Baseball and Softball Are Friends of FOJ

Published by Max N. Brondfield and Kate Leist on April 12, 2010 at 10:10PM

Harvard softball players wearing purple ribbons.

The Harvard baseball and softball teams showed their muscle at the plate on Saturday, racking up 36 runs in four games, but the squads also put their strongest muscle on display: the heart.

Softball and baseball teamed up over the weekend to sponsor Friends of Jaclyn Day, an event focused on increasing awareness of pediatric brain tumors through FOJ—an organization that pairs collegiate and high school teams with children suffering from cancer.

Both teams have been actively involved with FOJ all season. Baseball adopted new three-year-old teammate Alex Wawrzyniak, who has attended a number of practices and contributed a teddy bear that the team keeps in the dugout. Softball coach Brandi Gordon serves on the board of the organization, striving to pair Boston teams with local children. FOJ Day was one of Gordon’s efforts to get her own team more involved.

“For our team, even though we don’t have a kid, it means a lot to us,” said sophomore pitcher Julia Moore, who helped to organize the event along with classmate Eve Rosenbaum. “It’s very meaningful for us to have an event without being fully involved in the program yet—it shows how much we admire the program and the Murphy family [whose daughter, Jaclyn, was FOJ’s first adoptee].”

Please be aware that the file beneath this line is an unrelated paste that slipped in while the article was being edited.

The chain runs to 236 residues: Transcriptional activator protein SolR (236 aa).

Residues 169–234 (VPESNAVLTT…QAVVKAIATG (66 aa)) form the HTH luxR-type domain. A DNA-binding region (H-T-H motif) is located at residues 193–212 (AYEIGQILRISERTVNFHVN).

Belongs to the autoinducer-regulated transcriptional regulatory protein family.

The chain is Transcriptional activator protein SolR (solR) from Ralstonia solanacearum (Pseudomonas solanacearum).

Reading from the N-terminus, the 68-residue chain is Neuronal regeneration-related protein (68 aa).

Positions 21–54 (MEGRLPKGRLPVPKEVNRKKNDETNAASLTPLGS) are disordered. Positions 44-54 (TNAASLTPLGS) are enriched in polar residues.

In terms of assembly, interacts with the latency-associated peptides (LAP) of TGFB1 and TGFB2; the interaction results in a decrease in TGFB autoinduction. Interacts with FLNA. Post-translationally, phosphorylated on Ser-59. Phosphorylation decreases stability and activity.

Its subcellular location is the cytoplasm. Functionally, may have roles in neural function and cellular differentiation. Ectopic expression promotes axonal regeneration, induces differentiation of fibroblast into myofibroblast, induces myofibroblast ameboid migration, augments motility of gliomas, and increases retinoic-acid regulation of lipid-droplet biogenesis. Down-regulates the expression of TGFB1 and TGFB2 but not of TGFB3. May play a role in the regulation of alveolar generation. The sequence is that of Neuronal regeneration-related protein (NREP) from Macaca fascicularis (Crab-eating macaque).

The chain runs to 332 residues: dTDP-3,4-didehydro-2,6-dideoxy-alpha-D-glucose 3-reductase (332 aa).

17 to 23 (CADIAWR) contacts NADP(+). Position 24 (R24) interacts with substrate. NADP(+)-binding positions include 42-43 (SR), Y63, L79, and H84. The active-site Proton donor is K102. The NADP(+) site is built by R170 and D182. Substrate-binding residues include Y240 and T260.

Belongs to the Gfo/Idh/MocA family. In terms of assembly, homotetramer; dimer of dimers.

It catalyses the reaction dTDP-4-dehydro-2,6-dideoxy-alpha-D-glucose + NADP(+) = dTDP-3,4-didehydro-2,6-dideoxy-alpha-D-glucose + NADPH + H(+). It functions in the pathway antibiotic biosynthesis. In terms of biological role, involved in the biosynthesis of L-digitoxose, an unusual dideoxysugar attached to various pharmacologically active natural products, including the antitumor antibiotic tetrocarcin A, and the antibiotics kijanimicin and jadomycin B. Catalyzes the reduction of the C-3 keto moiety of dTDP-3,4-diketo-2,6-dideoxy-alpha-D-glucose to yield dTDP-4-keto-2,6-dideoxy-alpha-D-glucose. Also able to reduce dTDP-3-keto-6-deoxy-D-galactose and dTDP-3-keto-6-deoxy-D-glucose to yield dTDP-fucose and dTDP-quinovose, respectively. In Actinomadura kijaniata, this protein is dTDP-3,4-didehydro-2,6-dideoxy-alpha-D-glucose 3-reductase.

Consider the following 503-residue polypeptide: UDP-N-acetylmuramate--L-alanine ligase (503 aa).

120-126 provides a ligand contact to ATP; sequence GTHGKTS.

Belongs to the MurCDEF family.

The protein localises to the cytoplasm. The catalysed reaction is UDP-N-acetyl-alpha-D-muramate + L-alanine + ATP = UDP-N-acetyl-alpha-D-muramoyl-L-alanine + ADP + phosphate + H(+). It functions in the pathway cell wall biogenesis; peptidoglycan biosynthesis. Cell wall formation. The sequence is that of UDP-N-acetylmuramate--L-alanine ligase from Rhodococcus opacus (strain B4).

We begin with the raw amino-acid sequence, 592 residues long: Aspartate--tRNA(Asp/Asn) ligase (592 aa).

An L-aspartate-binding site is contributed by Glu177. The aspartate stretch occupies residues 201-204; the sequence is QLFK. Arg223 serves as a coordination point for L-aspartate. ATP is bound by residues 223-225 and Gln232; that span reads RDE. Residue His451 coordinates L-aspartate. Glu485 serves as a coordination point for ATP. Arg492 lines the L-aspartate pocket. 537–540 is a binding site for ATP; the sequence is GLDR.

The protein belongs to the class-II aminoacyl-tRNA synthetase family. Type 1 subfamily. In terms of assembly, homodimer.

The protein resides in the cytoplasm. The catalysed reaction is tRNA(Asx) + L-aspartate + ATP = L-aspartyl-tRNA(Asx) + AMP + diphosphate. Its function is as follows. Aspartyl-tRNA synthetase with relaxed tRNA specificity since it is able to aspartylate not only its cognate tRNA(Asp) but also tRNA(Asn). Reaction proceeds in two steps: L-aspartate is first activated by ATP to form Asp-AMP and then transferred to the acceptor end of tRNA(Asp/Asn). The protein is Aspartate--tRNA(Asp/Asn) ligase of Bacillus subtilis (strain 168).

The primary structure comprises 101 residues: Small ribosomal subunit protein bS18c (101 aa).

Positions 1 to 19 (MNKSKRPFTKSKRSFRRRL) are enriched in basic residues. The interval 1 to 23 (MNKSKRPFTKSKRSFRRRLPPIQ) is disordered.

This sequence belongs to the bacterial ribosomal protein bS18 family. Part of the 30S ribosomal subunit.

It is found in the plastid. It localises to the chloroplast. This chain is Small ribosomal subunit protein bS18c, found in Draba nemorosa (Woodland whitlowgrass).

The day-long event featured activities throughout the baseball and softball doubleheaders against Penn, including trivia between innings, dizzy bat races, T-shirts on sale, and a raffle for Red Sox tickets—all of which raised awareness, in addition to over $1,000.

The softball players also donned purple ribbons in support of FOJ.

“The ribbons are fun,” Moore said. “All of us wanted to show our support. It was also big for us because we were playing Ivy games, but I think [FOJ Day] gave it a little bit of an extra edge.”

While the organization continues to work to expand its reach, events like the one on Saturday help to raise awareness about FOJ and will hopefully facilitate more matches in the future. The softball team is one of over 1,000 teams across the country on the FOJ waitlist and hopes to be able to adopt a Boston-area child in the near future.

“We really want to have this event every year, especially as we get closer to having a kid of our own to adopt,” Moore said.